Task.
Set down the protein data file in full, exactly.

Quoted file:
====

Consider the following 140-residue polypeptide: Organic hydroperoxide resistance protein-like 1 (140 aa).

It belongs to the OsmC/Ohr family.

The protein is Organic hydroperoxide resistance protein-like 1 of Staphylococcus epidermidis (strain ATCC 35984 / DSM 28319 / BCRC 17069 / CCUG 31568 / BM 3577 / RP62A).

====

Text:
Consider the following 140-residue polypeptide: Organic hydroperoxide resistance protein-like 1 (140 aa).

It belongs to the OsmC/Ohr family.

The protein is Organic hydroperoxide resistance protein-like 1 of Staphylococcus epidermidis (strain ATCC 35984 / DSM 28319 / BCRC 17069 / CCUG 31568 / BM 3577 / RP62A).